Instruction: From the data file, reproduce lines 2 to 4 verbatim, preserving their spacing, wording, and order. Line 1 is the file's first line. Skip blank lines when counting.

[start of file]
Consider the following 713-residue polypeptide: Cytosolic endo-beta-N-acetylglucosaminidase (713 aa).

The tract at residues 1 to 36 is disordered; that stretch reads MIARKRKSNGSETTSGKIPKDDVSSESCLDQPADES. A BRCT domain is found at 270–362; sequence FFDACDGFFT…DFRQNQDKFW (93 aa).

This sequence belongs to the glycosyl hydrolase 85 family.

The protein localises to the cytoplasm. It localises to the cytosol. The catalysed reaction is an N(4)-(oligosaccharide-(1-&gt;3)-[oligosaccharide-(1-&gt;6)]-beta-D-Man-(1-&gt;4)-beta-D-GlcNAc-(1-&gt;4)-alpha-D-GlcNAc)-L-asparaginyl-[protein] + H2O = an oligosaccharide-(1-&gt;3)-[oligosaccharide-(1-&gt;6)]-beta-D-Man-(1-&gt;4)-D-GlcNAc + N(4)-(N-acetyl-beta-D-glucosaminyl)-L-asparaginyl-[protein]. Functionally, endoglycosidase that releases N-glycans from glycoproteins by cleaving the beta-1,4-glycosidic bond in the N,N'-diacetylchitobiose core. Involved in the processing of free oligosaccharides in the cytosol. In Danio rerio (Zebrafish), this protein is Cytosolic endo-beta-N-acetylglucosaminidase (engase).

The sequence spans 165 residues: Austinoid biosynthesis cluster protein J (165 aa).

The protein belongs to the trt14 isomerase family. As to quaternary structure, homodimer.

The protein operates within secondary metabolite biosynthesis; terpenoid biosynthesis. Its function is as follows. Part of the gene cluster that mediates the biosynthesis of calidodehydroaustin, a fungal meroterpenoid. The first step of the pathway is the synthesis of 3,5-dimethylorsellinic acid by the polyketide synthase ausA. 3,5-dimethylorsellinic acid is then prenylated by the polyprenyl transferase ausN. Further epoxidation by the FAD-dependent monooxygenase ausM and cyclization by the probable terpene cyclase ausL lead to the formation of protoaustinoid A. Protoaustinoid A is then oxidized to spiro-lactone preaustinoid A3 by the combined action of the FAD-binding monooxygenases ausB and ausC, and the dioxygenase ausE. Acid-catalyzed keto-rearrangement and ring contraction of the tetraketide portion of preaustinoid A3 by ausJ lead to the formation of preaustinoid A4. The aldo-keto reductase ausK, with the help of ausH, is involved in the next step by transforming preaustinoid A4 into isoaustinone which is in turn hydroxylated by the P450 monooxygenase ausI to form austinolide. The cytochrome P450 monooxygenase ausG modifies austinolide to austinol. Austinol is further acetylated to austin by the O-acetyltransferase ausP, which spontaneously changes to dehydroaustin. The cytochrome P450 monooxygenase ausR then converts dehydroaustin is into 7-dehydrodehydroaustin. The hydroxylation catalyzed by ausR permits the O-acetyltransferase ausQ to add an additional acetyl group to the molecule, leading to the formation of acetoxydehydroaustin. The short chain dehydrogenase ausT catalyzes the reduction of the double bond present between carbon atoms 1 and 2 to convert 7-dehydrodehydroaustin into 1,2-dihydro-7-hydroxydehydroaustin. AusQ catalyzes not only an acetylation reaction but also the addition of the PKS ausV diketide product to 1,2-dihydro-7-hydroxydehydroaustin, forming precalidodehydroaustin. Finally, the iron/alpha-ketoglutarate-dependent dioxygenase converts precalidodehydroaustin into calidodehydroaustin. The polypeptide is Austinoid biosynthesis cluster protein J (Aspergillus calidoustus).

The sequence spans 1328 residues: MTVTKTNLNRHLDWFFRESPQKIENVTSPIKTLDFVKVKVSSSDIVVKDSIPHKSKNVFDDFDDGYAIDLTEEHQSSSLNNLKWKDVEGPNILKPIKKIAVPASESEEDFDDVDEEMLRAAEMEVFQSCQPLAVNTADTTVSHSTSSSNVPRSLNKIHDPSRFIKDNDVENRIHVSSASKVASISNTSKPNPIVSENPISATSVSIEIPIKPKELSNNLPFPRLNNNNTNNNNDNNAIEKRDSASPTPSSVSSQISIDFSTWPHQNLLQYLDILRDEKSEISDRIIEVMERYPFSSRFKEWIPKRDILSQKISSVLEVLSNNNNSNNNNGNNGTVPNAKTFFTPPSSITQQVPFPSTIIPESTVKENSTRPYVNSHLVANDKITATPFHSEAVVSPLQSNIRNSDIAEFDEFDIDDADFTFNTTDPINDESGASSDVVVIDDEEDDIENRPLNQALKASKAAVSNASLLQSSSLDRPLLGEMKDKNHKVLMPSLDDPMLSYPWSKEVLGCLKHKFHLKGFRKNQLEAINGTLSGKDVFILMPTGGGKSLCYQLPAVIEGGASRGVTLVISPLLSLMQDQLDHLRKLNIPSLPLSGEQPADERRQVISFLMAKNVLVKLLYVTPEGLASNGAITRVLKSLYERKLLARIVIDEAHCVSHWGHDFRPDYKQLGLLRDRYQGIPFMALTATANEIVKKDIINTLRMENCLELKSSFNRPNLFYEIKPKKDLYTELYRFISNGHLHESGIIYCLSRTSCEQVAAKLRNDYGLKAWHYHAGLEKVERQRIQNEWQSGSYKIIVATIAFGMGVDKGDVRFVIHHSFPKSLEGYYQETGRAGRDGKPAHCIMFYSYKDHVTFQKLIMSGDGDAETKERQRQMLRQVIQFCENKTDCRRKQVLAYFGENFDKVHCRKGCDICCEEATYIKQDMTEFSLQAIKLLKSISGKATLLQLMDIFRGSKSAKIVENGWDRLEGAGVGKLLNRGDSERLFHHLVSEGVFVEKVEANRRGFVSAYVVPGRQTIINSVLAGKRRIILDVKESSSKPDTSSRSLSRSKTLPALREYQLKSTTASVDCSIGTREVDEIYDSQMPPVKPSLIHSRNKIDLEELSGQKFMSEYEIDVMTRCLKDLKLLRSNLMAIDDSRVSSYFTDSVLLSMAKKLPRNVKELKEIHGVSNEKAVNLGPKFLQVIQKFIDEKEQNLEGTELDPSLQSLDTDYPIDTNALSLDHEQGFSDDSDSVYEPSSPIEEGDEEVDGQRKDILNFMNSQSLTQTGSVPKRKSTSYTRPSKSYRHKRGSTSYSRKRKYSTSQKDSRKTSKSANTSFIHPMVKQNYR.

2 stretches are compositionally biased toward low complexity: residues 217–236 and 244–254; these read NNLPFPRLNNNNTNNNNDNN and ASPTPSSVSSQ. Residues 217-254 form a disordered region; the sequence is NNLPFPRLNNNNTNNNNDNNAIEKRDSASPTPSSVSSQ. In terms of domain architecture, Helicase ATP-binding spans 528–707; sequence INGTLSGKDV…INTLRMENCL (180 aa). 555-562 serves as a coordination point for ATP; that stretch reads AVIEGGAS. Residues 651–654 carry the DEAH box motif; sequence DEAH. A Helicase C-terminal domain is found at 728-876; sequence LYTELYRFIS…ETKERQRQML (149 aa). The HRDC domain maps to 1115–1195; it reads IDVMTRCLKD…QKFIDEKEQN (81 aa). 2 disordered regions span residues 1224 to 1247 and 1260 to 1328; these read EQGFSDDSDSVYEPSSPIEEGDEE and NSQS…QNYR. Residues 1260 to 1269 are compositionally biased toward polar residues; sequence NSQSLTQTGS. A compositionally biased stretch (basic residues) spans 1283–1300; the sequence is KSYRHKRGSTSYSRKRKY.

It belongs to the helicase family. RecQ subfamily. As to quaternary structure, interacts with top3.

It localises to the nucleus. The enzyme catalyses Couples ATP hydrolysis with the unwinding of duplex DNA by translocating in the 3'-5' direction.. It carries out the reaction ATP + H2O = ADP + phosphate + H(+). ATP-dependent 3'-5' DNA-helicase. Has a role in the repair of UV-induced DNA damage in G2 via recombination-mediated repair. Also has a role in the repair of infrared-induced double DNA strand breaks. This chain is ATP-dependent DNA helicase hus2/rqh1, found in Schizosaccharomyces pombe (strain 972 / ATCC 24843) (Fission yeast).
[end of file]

The tract at residues 1 to 36 is disordered; that stretch reads MIARKRKSNGSETTSGKIPKDDVSSESCLDQPADES. A BRCT domain is found at 270–362; sequence FFDACDGFFT…DFRQNQDKFW (93 aa).

This sequence belongs to the glycosyl hydrolase 85 family.

The protein localises to the cytoplasm. It localises to the cytosol. The catalysed reaction is an N(4)-(oligosaccharide-(1-&gt;3)-[oligosaccharide-(1-&gt;6)]-beta-D-Man-(1-&gt;4)-beta-D-GlcNAc-(1-&gt;4)-alpha-D-GlcNAc)-L-asparaginyl-[protein] + H2O = an oligosaccharide-(1-&gt;3)-[oligosaccharide-(1-&gt;6)]-beta-D-Man-(1-&gt;4)-D-GlcNAc + N(4)-(N-acetyl-beta-D-glucosaminyl)-L-asparaginyl-[protein]. Functionally, endoglycosidase that releases N-glycans from glycoproteins by cleaving the beta-1,4-glycosidic bond in the N,N'-diacetylchitobiose core. Involved in the processing of free oligosaccharides in the cytosol. In Danio rerio (Zebrafish), this protein is Cytosolic endo-beta-N-acetylglucosaminidase (engase).